There are dozens of great CMSs out there. Regardless of what type of site you’re building, there’s probably one perfectly-suited to it.

The problem is that most designers and developers don’t want to spend time learning a bunch of different CMSs. They want to learn one, or maybe two, and use those for all of their sites. That means they need something that’s both flexible and powerful.

The CMSs below fit that bill pretty well. Some have practically become household names (in designer households, at least), while others are a bit more obscure.

The first three, WordPress, Joomla!, and Drupal, are pretty unarguably the best CMSs out there. The next seven are a bit more subjective, but have a good combination of support, features, and ease-of-use.

Try them out, and decide for yourself which one best fits your needs and the needs of your clients.

1.) WordPress

  • Strengths

    • Huge developer community with plenty of documentation and tutorials available
    • Free and paid plugins and specialized themes make it possible to create virtually any kind of site with WordPress
    • User-friendly dashboard for managing content
  • Weaknesses

    • Can be overkill for basic sites
    • A standard installation can have a lot of security issues, and is very vulnerable to attack without additional security measures
    • No official support outside of user forums, where you may or may not get an official response

2.) Joomla!

  • Strengths

    • User authentication can be done with OpenID, Google, and LDAP, among others
    • More than 7000 extensions
    • Very active user community and tons of documentation available
  • Weaknesses

    • Back-end isn’t as user-friendly as some CMSs, though it’s still very usable
    • Lack of high-quality themes when compared to some other CMSs
    • Can be overkill for simple sites

3.) Drupal

  • Strengths

    • Robust community support, including IRC channels and face-to-face meetups
    • More than 6,000 modules, making Drupal highly extensible
    • A large number of companies offering commercial support for Drupal
  • Weaknesses

    • Can be overkill for simple sites
    • A lack of really high-quality free and commercial themes (there are some, but not nearly as many as there are for some CMSs)
    • Theming system is fairly complicated

4.) ExpressionEngine

  • Strengths

    • Commercial support
    • Focus on security, with no major security breaches ever
    • No restrictions on how a site can be designed
  • Weaknesses

    • Cost is high, especially for commercial sites
    • Can be overkill for simple or smaller sites
    • No interactive demo to try it out before you purchase

5.) TextPattern

  • Strengths

    • Really easy to use interface
    • Well suited for sites of all sizes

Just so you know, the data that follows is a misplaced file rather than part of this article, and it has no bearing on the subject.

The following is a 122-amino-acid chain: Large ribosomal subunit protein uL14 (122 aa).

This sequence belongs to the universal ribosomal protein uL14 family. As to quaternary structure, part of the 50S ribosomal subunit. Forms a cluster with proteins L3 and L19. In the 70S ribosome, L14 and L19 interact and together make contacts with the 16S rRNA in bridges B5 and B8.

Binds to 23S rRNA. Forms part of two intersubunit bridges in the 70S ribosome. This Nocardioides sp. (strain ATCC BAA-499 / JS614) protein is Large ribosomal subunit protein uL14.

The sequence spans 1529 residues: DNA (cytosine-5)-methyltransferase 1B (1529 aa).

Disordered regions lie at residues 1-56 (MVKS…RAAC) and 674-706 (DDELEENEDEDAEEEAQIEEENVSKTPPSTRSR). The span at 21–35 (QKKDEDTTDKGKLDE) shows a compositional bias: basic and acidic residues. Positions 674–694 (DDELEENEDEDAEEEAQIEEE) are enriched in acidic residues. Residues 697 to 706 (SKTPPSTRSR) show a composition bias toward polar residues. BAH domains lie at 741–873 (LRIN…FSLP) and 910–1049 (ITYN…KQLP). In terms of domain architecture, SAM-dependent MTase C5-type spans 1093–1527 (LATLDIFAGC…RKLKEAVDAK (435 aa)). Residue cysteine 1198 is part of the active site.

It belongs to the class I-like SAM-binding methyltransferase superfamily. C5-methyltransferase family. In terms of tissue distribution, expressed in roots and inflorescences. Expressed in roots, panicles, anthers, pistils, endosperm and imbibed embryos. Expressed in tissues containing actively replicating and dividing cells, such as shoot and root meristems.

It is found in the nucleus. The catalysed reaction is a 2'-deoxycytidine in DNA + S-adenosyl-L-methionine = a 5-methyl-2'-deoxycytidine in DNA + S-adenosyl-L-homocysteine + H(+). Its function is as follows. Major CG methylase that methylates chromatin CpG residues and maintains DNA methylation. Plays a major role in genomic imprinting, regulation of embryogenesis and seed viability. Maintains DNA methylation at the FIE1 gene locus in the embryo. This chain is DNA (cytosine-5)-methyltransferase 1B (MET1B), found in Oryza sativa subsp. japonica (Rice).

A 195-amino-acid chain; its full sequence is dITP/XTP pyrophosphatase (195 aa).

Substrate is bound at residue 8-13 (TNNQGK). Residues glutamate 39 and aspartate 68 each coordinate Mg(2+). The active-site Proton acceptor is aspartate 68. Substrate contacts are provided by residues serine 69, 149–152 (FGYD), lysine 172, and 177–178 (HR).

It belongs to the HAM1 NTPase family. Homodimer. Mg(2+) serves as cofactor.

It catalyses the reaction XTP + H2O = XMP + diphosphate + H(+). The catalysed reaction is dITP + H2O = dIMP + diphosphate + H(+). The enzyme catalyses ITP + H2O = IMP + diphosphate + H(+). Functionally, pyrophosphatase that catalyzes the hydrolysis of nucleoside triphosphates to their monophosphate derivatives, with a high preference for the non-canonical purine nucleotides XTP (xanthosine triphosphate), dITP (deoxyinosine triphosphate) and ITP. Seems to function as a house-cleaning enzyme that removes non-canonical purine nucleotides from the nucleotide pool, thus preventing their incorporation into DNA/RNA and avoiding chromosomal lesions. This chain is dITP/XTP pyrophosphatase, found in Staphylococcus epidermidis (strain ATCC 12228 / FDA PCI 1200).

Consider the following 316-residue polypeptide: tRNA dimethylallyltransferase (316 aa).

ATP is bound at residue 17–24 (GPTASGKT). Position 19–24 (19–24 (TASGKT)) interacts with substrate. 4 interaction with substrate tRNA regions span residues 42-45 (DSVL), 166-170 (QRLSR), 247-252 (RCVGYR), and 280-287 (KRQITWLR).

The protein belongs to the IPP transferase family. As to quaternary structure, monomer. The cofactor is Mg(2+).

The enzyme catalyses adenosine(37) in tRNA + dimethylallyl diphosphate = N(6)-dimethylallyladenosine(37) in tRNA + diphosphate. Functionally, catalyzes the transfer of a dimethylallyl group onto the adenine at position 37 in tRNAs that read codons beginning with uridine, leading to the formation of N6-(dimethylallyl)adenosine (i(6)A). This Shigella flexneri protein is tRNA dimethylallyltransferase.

• Really great documentation, including a full online manual
  • Weaknesses

    • Smaller community
    • Fewer plugins than the more popular CMSs
    • Relatively few high-quality templates available

6.) Contao (formerly TYPOlight)

  • Strengths

    • No restrictions on how you can design a site
    • Not much learning curve for content editors and authors
    • Good built-in modules
  • Weaknesses

    • Hardly any themes available, high-quality or not
    • Back-end is sluggish and not particularly well-thought-out
    • Because of back-end setup, it’s probably better-suited to smaller sites without dozens or hundreds of pages

7.) SilverStripe

  • Strengths

    • Basic functions in the back-end are easy to perform
    • Designers are free to use HTML and CSS however they want to design their site
    • Developed on open standards, so it plays well with others
  • Weaknesses

    • Not everything is intuitive in the back-end, which increases the learning curve
    • Only a little over 150 extensions/modules
    • Not many high-quality themes available

8.) Umbraco

  • Strengths

    • Free and paid tutorials and support
    • Powerful and flexible for both websites and intranets
    • An open API
  • Weaknesses

    • Primary add-ons are paid
    • No demo available to try before you download
    • Not really any prebuilt themes available for the front-end

9.) concrete5

  • Strengths

    • Easy to convert a basic HTML site to a concrete5 site in minutes
    • Active and growing developer community
    • Offer business-class hosting that includes support
  • Weaknesses

    • Many useful and basic plugins are quite costly
    • Almost all of the best themes are paid
    • Paid support is expensive if you don’t host with them ($125 and up)

10.) CushyCMS

  • Strengths

    • Incredibly easy for content managers to edit their content
    • Free plan is suitable for many users
    • Very easy and quick to get started
  • Weaknesses

    • Paid plan could be pricey if you’re not using it for multiple sites
    • Email support only available for the paid version
    • Too basic for many types of sites or particularly large sites

See : http://goo.gl/R7zHE